Why Customer Loyalty May Be More Important Than Ever

Berry Mathew

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Why Customer Loyalty May Be More Important Than Ever

Creating long-standing customer relationships has always been a key objective for businesses spanning every sector, but achieving this becoming an increasingly important operational necessity. Consider some of the following reasons why being able to cultivate customer loyalty has come to be so determinative to companies’ ability to sustain growth and profitability

The Cost of Getting New Customers Is Higher

Companies that have to work hard to set themselves apart from their competitors have encountered higher customer acquisition costs than they are accustomed to seeing. Getting each new customer to make a purchase entails expending considerable resources. 

The net profit that businesses derive from these sales can shrink because of the expense that goes into generating those sales. In contrast, getting repeat sales from an existing customer does not represent nearly the same financial burden. 

This is especially significant in an era when corporations are contending with increases in their overhead attributable to inflation, much of which is driven by the large corporate actors rather than changes in consumers’ spending power. Mega-corporations that have recently attained record profit margins have continued to charge their customers even higher while still managing to keep their business. 

Customers Are More Discerning About Who They Give Their Business To

The tactics that businesses use to engage customers with personalized experience substantially shortens the arms’ length that has traditionally stood between them. At the same time that businesses are looking at their customers with enhanced scrutiny, their customers are doing the same. They are well aware that companies are using their data, and they are understandably wary about the means by which those companies have acquired it and what they are going to do with it.

Notable current business trends indicate a heightened level of concern among consumers about how companies are reconciling their use of personal information with their aim to present people with personalized marketing communications. In addition, there are justifiable fears about how companies will use data in their outreach activities as the vehicles that they use become exponentially advanced. Using AI in managing outreach and engagement campaigns, for example, is a great opportunity for companies but it has also put customers’ guard up.  

Companies Are in Dogfights for Airtime and Screen Time

Within the past several years, a resurgence in the rapid growth of ecommerce has made a lot more options available to anyone who is shopping for just about anything. There are a greater number of places for people to look for deals on the things that they need. Theoretically, this should be an entirely positive development for the average consumer. However, this is not always the case.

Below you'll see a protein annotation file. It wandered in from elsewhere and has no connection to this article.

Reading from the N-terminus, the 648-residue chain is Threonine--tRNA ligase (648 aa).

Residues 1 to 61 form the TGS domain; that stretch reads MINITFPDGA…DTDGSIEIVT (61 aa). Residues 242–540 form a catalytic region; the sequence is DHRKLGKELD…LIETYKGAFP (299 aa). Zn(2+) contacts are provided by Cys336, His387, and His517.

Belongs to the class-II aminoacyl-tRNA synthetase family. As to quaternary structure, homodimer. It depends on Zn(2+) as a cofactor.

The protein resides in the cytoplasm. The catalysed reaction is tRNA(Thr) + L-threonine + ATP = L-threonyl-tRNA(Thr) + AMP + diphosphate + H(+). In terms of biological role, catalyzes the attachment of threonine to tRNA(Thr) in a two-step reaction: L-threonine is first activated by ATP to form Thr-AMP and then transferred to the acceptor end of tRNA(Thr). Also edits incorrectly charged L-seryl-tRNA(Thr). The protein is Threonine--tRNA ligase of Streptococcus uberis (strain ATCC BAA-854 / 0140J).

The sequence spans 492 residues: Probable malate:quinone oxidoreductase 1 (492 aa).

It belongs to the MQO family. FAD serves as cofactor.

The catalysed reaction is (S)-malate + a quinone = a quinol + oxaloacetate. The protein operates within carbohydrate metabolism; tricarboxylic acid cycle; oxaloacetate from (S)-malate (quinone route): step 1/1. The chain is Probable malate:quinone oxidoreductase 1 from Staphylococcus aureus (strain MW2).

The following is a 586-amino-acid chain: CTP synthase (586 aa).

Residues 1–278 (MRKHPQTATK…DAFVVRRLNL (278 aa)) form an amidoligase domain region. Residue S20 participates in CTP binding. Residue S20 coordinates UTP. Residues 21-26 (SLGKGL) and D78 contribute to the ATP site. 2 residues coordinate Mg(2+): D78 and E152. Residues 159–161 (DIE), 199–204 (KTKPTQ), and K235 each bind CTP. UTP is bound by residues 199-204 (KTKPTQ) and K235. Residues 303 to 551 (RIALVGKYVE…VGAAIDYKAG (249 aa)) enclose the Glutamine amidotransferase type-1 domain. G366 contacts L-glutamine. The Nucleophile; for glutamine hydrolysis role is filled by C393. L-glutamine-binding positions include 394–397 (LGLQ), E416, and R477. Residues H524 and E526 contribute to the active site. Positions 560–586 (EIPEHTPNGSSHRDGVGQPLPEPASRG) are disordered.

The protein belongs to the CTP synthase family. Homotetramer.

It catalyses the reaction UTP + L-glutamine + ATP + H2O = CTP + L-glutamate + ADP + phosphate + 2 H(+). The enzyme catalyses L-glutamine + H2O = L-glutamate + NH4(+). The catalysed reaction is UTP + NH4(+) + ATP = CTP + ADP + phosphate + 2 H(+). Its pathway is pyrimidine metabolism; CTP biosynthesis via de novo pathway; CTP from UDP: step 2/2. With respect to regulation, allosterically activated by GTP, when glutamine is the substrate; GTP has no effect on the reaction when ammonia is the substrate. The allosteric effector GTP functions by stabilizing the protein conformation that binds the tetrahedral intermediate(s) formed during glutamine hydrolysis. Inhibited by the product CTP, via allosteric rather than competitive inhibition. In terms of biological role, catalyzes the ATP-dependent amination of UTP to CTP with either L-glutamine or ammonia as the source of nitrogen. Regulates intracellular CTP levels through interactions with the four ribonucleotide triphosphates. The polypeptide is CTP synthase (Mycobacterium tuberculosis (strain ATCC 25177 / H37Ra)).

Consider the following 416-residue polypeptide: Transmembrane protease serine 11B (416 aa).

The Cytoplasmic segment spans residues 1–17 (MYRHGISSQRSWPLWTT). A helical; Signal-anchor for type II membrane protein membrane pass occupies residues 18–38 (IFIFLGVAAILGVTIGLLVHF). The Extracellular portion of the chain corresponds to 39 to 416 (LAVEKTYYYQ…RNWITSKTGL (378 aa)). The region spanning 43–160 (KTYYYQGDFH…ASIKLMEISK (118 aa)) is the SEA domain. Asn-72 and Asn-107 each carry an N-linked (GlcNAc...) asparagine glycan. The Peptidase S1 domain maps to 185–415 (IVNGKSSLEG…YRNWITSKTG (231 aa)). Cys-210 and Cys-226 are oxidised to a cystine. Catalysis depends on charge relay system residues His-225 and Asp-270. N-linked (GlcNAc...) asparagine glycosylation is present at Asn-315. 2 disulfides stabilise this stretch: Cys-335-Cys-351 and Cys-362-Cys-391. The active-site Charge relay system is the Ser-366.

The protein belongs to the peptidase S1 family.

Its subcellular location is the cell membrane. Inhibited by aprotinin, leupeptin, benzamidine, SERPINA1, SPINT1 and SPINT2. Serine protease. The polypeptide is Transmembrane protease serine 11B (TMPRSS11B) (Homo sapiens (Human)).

Bear in mind that when people go onto the internet for any purpose, the landscape looks different from everyone’s vantage point. Analytics about individuals’ usage, interests, and demographics drive what they see and steer various marketing interests towards their direction. Without a comprehensive view of the full lay of the land, people are not always as well-equipped to find what they are looking for as they believe themselves to be. They are continually bombarded with exhortations about what they need to buy, which online merchants to check out, which apps to get. 

The companies that are willing and able to put forth the greatest amount of resources to capture space on people’s aggressive tactics that companies use to make their way onto people’s screens take up a lot of their resources. The companies that spend the most on learning about potential customers before they’ve made a single purchase are going to be in the best position to attract new customers. 

Undoubtedly, a lot of companies’ increase in marketing costs tend to get pushed onto new and loyal customers alike. However, the newer customers might be more likely to receive compelling promotional offers than the loyal customers who companies are confident about being able to hang onto. 

Ultimately, customer retention needs to figure prominently into companies’ growth strategies. Keeping customers is just as important if not more important than acquiring new ones.